In the bottom frame, there’s a picture of a woman lying in bed staring at her ceiling with a thought bubble above her head: “You know, I think I really like vanilla.”

That cartoon cracks me up. Aside from aptly describing my teenage dating experience, it’s a metaphor for anyone who sells for a living.

As the cartoon so effectively illustrates, people have different priorities and different levels of urgency. As a sales professional, your level of urgency is often greater than that of your prospects.

Think about it. Your job depends on selling products or services.  You don’t get paid until you close a deal.  Because your livelihood depends on deal making, you have a vested interest in the process moving quickly and the purchase decision made promptly.

But your prospect could (and often does) have a very different timeline for a variety of reasons:

  • Your prospect might have to go through multiple layers of decision making inside his or her company
  • Your prospect might be considering additional options/vendors in addition to you and your offering.
  • In addition to making a decision on your proposed offering, your prospect has a hundred other things to worry about, some of which are more pressing and stressful.
  • Your prospect could be dealing with things in his or her personal life that take priority over a business decision, even an important business decision.
  • Your prospect’s “clock” might be different from yours.  Different people think and move at different speeds.  What’s “fast” to one person might be “slow to another.
  • Perhaps you haven’t done a good enough job of proving that your offering creates so much value that it deserves to be the prospect’s top priority.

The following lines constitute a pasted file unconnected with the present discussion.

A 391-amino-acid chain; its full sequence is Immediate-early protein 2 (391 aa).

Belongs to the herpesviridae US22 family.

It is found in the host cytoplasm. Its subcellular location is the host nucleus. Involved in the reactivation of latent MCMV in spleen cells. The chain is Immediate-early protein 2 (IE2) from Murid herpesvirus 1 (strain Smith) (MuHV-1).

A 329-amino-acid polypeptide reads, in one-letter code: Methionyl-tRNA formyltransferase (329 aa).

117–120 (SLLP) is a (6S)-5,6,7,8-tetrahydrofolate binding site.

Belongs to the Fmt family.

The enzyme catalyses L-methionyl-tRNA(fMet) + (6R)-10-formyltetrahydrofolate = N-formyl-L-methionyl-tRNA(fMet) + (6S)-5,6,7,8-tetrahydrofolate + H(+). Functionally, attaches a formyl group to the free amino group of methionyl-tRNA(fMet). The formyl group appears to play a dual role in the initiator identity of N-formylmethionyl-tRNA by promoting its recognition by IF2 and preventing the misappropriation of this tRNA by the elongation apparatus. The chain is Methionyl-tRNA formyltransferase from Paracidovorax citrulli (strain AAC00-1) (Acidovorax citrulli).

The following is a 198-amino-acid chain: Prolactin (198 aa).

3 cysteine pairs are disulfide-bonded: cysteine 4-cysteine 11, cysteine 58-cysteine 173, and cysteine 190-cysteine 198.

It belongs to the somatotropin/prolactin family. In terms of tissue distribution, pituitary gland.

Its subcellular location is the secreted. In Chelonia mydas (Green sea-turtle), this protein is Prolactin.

If you find yourself in the sales equivalent of The Far Side cartoon, what should you do?

Stick to the basics.  Be persistent and focus on value-led messaging that focuses on the prospect’s outcomes.

When you discover exactly which part of your product or service most closely meets what the prospect most values at the time he or she most needs it, the prospect’s level of urgency suddenly will match and sometimes even exceed yours.

Jeff Beals shows you how to find better prospects, close more deals and capture greater market share.  Jeff is an international award-winning author, sought-after keynote speaker, and accomplished sales consultant.  He has spoken in 5 countries and 41 states.  A frequent media guest, Jeff has been featured in Investor’s Business Daily, USA Today, Men’s Health, Chicago Tribune and The New York Times.”

Here’s Why Should You Choose Jeff Beals as Your Next Speaker:

“Jeff Beals has presented four different topics at five of our internal events this year. At each event, the audience of commercial real estate principals and agents was completely engaged and motivated the entire time. Jeff facilitates his training sessions in such a way that each member of the audience was able to relate and understand how to apply it every day in the field. Jeff is brilliant, and we have hired him to continue speaking at our events next year!” – Lindsay Fierro, Senior Vice President, NAI Global, New York, NY

“Jeff Beals is a consummate pro. With short notice, he put together an engaging, fun, sales-focused presentation full of specifics – just what our exec team needed. We’ll ask him back for annual company retreat again next year.” – John Baylor, President, On to College, Lincoln, NE

“In the three months since Jeff Beals became my sales coach, I have signed over 20 top-tier clients and have positioned myself among the top three sales producers in my company nationwide. Jeff has helped me create a beneficial success plan and ensures, through an accountability process, that I’m actively accomplishing my goals. Not only is Jeff an incredible coach, he’s a true friend, mentor and wonderful human being.” – Carter Green, Vice President of Sales & Marketing, Stratus Building Solutions, Oklahoma City, OK